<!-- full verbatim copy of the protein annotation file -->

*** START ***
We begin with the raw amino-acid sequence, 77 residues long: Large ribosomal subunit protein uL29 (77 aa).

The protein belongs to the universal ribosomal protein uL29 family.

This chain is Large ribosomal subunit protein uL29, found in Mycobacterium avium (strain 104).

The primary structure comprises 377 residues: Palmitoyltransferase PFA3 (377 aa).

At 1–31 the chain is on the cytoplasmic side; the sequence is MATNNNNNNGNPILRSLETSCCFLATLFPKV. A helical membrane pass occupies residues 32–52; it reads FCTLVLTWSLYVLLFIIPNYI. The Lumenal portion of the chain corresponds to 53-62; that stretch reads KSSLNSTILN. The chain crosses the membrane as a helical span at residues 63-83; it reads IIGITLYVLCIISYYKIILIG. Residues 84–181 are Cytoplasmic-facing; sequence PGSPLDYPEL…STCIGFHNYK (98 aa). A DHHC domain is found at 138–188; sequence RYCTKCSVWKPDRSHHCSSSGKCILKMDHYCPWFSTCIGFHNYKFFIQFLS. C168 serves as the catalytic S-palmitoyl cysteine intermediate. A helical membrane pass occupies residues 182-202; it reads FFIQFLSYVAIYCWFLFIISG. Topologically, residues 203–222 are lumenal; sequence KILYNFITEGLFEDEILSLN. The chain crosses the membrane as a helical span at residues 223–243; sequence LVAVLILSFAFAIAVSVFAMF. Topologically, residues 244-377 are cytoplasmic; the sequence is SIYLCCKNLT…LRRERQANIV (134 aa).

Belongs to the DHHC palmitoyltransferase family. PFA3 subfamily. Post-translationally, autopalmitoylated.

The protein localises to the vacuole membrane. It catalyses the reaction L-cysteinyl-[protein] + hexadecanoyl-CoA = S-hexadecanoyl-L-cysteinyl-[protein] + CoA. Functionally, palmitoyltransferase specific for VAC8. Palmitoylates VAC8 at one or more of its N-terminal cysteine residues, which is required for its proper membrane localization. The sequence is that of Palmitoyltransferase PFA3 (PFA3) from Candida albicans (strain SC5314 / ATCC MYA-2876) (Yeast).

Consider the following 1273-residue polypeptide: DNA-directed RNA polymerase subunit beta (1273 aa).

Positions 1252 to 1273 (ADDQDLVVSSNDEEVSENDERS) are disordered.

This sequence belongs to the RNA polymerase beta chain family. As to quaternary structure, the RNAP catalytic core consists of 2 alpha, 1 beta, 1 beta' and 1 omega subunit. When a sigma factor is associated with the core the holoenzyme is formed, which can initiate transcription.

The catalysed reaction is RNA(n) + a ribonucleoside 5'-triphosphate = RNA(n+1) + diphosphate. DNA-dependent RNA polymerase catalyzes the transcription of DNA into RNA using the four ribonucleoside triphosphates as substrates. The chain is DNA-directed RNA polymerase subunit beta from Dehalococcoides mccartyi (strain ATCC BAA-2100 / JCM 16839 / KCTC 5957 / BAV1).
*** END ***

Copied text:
We begin with the raw amino-acid sequence, 77 residues long: Large ribosomal subunit protein uL29 (77 aa).

The protein belongs to the universal ribosomal protein uL29 family.

This chain is Large ribosomal subunit protein uL29, found in Mycobacterium avium (strain 104).

The primary structure comprises 377 residues: Palmitoyltransferase PFA3 (377 aa).

At 1–31 the chain is on the cytoplasmic side; the sequence is MATNNNNNNGNPILRSLETSCCFLATLFPKV. A helical membrane pass occupies residues 32–52; it reads FCTLVLTWSLYVLLFIIPNYI. The Lumenal portion of the chain corresponds to 53-62; that stretch reads KSSLNSTILN. The chain crosses the membrane as a helical span at residues 63-83; it reads IIGITLYVLCIISYYKIILIG. Residues 84–181 are Cytoplasmic-facing; sequence PGSPLDYPEL…STCIGFHNYK (98 aa). A DHHC domain is found at 138–188; sequence RYCTKCSVWKPDRSHHCSSSGKCILKMDHYCPWFSTCIGFHNYKFFIQFLS. C168 serves as the catalytic S-palmitoyl cysteine intermediate. A helical membrane pass occupies residues 182-202; it reads FFIQFLSYVAIYCWFLFIISG. Topologically, residues 203–222 are lumenal; sequence KILYNFITEGLFEDEILSLN. The chain crosses the membrane as a helical span at residues 223–243; sequence LVAVLILSFAFAIAVSVFAMF. Topologically, residues 244-377 are cytoplasmic; the sequence is SIYLCCKNLT…LRRERQANIV (134 aa).

Belongs to the DHHC palmitoyltransferase family. PFA3 subfamily. Post-translationally, autopalmitoylated.

The protein localises to the vacuole membrane. It catalyses the reaction L-cysteinyl-[protein] + hexadecanoyl-CoA = S-hexadecanoyl-L-cysteinyl-[protein] + CoA. Functionally, palmitoyltransferase specific for VAC8. Palmitoylates VAC8 at one or more of its N-terminal cysteine residues, which is required for its proper membrane localization. The sequence is that of Palmitoyltransferase PFA3 (PFA3) from Candida albicans (strain SC5314 / ATCC MYA-2876) (Yeast).

Consider the following 1273-residue polypeptide: DNA-directed RNA polymerase subunit beta (1273 aa).

Positions 1252 to 1273 (ADDQDLVVSSNDEEVSENDERS) are disordered.

This sequence belongs to the RNA polymerase beta chain family. As to quaternary structure, the RNAP catalytic core consists of 2 alpha, 1 beta, 1 beta' and 1 omega subunit. When a sigma factor is associated with the core the holoenzyme is formed, which can initiate transcription.

The catalysed reaction is RNA(n) + a ribonucleoside 5'-triphosphate = RNA(n+1) + diphosphate. DNA-dependent RNA polymerase catalyzes the transcription of DNA into RNA using the four ribonucleoside triphosphates as substrates. The chain is DNA-directed RNA polymerase subunit beta from Dehalococcoides mccartyi (strain ATCC BAA-2100 / JCM 16839 / KCTC 5957 / BAV1).